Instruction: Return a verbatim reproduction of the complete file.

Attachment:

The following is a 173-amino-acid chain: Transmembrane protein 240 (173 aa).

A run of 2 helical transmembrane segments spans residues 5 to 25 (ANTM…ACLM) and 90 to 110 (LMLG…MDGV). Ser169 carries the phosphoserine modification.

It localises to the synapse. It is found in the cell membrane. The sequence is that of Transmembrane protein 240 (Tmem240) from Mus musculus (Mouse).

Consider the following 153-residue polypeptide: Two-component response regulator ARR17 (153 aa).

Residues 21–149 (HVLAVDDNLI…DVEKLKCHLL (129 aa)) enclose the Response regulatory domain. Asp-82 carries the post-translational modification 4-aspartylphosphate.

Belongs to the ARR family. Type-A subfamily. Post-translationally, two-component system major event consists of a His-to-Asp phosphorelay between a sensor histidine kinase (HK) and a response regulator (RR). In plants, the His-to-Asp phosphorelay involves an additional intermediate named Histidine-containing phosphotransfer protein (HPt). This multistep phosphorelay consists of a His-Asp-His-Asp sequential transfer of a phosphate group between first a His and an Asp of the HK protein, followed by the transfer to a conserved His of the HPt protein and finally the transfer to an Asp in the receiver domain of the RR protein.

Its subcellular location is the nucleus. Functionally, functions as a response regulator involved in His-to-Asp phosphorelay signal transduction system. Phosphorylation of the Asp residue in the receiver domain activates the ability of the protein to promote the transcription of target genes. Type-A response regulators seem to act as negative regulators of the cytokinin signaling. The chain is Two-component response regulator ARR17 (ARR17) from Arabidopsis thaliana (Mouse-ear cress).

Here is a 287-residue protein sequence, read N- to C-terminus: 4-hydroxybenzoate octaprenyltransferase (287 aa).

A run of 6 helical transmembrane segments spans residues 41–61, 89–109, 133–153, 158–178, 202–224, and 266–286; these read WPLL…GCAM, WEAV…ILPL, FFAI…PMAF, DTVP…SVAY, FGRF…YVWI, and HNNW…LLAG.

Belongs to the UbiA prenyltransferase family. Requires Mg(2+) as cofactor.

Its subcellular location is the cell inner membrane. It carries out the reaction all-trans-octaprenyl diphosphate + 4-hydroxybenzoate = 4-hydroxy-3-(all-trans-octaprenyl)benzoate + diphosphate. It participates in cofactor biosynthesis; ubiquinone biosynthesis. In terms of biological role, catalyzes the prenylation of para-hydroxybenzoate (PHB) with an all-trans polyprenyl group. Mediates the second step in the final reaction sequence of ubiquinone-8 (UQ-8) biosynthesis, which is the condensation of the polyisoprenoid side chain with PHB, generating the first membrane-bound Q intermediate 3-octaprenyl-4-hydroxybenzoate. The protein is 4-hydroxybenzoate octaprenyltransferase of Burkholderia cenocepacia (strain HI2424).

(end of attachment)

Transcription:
The following is a 173-amino-acid chain: Transmembrane protein 240 (173 aa).

A run of 2 helical transmembrane segments spans residues 5 to 25 (ANTM…ACLM) and 90 to 110 (LMLG…MDGV). Ser169 carries the phosphoserine modification.

It localises to the synapse. It is found in the cell membrane. The sequence is that of Transmembrane protein 240 (Tmem240) from Mus musculus (Mouse).

Consider the following 153-residue polypeptide: Two-component response regulator ARR17 (153 aa).

Residues 21–149 (HVLAVDDNLI…DVEKLKCHLL (129 aa)) enclose the Response regulatory domain. Asp-82 carries the post-translational modification 4-aspartylphosphate.

Belongs to the ARR family. Type-A subfamily. Post-translationally, two-component system major event consists of a His-to-Asp phosphorelay between a sensor histidine kinase (HK) and a response regulator (RR). In plants, the His-to-Asp phosphorelay involves an additional intermediate named Histidine-containing phosphotransfer protein (HPt). This multistep phosphorelay consists of a His-Asp-His-Asp sequential transfer of a phosphate group between first a His and an Asp of the HK protein, followed by the transfer to a conserved His of the HPt protein and finally the transfer to an Asp in the receiver domain of the RR protein.

Its subcellular location is the nucleus. Functionally, functions as a response regulator involved in His-to-Asp phosphorelay signal transduction system. Phosphorylation of the Asp residue in the receiver domain activates the ability of the protein to promote the transcription of target genes. Type-A response regulators seem to act as negative regulators of the cytokinin signaling. The chain is Two-component response regulator ARR17 (ARR17) from Arabidopsis thaliana (Mouse-ear cress).

Here is a 287-residue protein sequence, read N- to C-terminus: 4-hydroxybenzoate octaprenyltransferase (287 aa).

A run of 6 helical transmembrane segments spans residues 41–61, 89–109, 133–153, 158–178, 202–224, and 266–286; these read WPLL…GCAM, WEAV…ILPL, FFAI…PMAF, DTVP…SVAY, FGRF…YVWI, and HNNW…LLAG.

Belongs to the UbiA prenyltransferase family. Requires Mg(2+) as cofactor.

Its subcellular location is the cell inner membrane. It carries out the reaction all-trans-octaprenyl diphosphate + 4-hydroxybenzoate = 4-hydroxy-3-(all-trans-octaprenyl)benzoate + diphosphate. It participates in cofactor biosynthesis; ubiquinone biosynthesis. In terms of biological role, catalyzes the prenylation of para-hydroxybenzoate (PHB) with an all-trans polyprenyl group. Mediates the second step in the final reaction sequence of ubiquinone-8 (UQ-8) biosynthesis, which is the condensation of the polyisoprenoid side chain with PHB, generating the first membrane-bound Q intermediate 3-octaprenyl-4-hydroxybenzoate. The protein is 4-hydroxybenzoate octaprenyltransferase of Burkholderia cenocepacia (strain HI2424).